One of the perks of studying abroad, aside from having the opportunity to live in a foreign country, is having the freedom to be able to travel. Some of my favorite memories from my past semester in London have been of exploring new cities—from Copenhagen, to Prague, to Dublin, to Amsterdam, to Paris, I’ve fallen in love with each of the cities that I’ve visited. As exciting as traveling may be, though, you can only truly appreciate a new environment if you feel safe in it.
Preparation for travel is crucial to ensuring a safe and stress-free (or, at least, stress-reduced) trip. Before you go anywhere, follow these steps and take note of these suggestions to make sure that you’re fully informed about your destination and prepared for whatever circumstances may arise:
What to Consider When Booking a Hostel
Read reviews of your accommodation before booking: If you’re a student, then chances are that you’ll be staying in a hostel. Don’t underestimate this timeless rule: you get what you pay for. When it comes to hostels, this rule couldn’t be more accurate. I’m a huge proponent of Hostel World; its rating system is reliable and the comments are invaluable. A couple months ago, I didn’t take the comments about a hostel in Copenhagen seriously enough, and ended up on the same street as several prostitutes and drug dealers—this is a safety DON’T.
Be wary of hostel cleanliness: When reading reviews, steer clear of any hostels that have had reports of bedbugs or any sort of rodent or insect problems. Only book hostels with high sanitation ratings. Even if they do have high sanitation ratings, though, hostels aren’t hotels, so their standards of cleanliness are much lower. A couple of my fellow abroad-ees got nasty cases of scabies in Venice from their accommodation. Do yourself a favor: bring flip-flops, a towel, a pillowcase, and even a sleep-sheet (basically just two sheets sewn together like a sleeping bag). Emily, a junior at WashU, studied abroad in London and highly recommends investing in a sleep-sheet: “After I purchased my sleep-sheet—also known as my sleep cocoon—I slept much better in those $10 hostels.” It may seem like an unnecessary cost, but a few pro-sanitation investments really go a long way when you’re staying in a hostel—you’ll thank yourself when you come home scabies-free. And lots of hostels will charge you for towels, a locker, even sheets and a blanket, so it saves money too!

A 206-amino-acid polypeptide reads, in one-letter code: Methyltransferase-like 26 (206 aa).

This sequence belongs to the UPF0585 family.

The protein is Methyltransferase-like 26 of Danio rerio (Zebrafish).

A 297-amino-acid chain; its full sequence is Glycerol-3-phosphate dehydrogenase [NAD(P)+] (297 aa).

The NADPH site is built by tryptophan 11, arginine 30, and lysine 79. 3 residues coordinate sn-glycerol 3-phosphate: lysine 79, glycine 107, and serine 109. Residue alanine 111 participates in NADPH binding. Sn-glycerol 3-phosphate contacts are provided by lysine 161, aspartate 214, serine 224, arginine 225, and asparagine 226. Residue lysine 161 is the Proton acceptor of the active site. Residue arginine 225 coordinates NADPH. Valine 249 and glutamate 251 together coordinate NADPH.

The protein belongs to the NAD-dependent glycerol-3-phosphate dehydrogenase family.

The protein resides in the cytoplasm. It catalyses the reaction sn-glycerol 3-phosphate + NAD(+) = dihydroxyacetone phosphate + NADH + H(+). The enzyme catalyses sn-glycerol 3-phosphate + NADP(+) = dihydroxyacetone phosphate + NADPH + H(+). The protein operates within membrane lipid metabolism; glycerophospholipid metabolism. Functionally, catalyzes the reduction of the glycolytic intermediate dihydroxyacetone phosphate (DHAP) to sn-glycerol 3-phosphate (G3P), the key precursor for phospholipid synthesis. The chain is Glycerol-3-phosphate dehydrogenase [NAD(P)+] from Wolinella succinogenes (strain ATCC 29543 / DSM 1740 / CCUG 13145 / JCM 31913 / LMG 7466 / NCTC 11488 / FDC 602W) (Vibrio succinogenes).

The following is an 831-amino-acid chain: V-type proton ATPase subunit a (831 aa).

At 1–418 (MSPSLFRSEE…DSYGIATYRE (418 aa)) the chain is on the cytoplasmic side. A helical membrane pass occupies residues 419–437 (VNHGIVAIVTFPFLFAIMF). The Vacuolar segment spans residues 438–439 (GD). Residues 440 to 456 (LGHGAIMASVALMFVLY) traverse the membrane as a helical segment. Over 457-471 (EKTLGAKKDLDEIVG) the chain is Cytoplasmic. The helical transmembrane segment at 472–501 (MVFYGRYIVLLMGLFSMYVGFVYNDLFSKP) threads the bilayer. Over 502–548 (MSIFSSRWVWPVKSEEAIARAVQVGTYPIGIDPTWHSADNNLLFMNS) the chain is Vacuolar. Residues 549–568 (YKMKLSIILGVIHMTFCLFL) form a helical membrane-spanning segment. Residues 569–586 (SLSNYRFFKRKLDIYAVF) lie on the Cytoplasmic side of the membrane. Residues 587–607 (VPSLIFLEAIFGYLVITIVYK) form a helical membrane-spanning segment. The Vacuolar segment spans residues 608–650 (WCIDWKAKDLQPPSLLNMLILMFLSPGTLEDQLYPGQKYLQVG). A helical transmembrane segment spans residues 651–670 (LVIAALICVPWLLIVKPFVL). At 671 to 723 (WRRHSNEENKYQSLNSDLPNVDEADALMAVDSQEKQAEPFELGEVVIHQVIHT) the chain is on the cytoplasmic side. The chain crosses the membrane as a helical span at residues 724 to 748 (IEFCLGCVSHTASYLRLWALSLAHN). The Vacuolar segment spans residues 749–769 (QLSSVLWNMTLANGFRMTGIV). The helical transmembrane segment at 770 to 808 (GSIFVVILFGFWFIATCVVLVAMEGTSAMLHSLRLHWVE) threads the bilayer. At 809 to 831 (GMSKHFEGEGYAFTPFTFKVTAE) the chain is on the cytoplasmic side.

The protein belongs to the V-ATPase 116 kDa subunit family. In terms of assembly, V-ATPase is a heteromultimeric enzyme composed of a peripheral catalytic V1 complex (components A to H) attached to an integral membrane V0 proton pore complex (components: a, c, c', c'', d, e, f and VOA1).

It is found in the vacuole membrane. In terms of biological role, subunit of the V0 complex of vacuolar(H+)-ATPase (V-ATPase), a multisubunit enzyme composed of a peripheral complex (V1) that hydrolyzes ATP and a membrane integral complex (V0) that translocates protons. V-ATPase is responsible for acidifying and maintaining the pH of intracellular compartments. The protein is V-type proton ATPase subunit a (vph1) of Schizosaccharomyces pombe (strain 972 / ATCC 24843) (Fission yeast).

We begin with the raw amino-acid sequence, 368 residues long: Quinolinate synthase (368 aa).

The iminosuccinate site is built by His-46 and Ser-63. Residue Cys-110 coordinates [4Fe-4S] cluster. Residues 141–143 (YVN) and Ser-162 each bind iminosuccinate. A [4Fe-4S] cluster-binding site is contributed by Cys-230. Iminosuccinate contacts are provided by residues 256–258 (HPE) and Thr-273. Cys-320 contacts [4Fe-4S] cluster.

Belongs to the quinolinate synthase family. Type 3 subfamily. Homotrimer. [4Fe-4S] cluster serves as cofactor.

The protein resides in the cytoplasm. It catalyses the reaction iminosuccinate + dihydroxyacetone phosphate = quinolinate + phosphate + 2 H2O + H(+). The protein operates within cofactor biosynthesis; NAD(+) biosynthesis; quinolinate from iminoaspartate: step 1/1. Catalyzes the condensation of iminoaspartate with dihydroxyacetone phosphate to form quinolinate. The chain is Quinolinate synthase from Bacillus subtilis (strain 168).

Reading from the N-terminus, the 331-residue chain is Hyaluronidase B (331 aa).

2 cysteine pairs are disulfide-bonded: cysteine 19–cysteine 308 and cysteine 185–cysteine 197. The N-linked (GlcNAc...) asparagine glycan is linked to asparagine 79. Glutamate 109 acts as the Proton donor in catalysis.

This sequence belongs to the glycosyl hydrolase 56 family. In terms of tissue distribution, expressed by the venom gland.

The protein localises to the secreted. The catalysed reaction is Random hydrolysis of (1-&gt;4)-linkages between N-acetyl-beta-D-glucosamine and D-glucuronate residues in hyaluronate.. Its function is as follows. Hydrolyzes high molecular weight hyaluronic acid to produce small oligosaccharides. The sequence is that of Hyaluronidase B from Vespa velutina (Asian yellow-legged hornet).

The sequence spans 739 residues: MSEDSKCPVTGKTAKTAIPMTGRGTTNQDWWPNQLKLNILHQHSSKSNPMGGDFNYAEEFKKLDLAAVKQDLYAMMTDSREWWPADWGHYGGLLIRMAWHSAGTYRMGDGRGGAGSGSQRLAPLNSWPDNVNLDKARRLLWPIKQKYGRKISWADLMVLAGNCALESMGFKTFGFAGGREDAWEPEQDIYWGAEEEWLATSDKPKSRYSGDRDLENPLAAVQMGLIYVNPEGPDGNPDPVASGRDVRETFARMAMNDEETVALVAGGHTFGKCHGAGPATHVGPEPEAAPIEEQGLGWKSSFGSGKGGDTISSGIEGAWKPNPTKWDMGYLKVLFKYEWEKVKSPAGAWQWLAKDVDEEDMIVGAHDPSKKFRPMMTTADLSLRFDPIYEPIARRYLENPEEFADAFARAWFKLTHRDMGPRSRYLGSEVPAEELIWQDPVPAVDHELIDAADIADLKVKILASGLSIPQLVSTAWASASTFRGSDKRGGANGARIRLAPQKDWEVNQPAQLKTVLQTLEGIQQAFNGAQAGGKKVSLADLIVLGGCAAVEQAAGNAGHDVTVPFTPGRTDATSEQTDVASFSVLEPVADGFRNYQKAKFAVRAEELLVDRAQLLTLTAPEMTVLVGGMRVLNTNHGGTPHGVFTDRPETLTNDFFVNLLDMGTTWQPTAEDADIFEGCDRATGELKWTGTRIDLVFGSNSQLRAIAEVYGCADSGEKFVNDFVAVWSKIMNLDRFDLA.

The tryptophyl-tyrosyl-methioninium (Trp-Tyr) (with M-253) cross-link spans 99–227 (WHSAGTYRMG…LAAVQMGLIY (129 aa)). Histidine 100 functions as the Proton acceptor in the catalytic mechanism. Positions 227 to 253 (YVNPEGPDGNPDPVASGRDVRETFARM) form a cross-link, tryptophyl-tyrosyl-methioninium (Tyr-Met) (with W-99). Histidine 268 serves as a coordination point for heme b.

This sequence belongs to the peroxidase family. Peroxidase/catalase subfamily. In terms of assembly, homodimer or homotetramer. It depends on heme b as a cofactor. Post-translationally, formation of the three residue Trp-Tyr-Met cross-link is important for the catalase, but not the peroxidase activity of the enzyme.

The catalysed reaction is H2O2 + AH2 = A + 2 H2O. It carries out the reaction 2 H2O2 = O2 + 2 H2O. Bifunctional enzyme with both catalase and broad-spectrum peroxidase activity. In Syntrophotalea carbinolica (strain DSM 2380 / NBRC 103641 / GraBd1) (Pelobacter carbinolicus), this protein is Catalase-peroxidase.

Make note of the hostel’s operating hours: Like I said before, hostels aren’t hotels. This simple yet significant fact applies to the operating hours of the hostel as well as to its cleanliness. Hostels often do not have a reception desk or a concierge, meaning that—you guessed it—they aren’t open 24/7. There are a couple exceptions out there, as some hotels have their own hostels that are actually part of the same building, but it’s safer to assume that your hostel has limited operating hours and to not only find out what they are beforehand, but also to make sure that your flight or bus arrival and departure coincide with them. Sarah, a junior at Boston College, studied abroad in Aix (in the South of France) this past semester, and is unfortunately all too familiar with being unaware of operating hours: “Always check in with your hostel about their hours. We got back at 5:00 am after being out in Norway and our hostel was closed. We had our room-key but were locked out of the actual hostel. We ended up freezing outside until they finally let us in at 8:30 am.” Sarah was lucky that the temperature was her only discomfort; depending on the hostel’s location, her safety could have been jeopardized. To avoid any sort of discomfort, simply make note of the hours before your trip begins.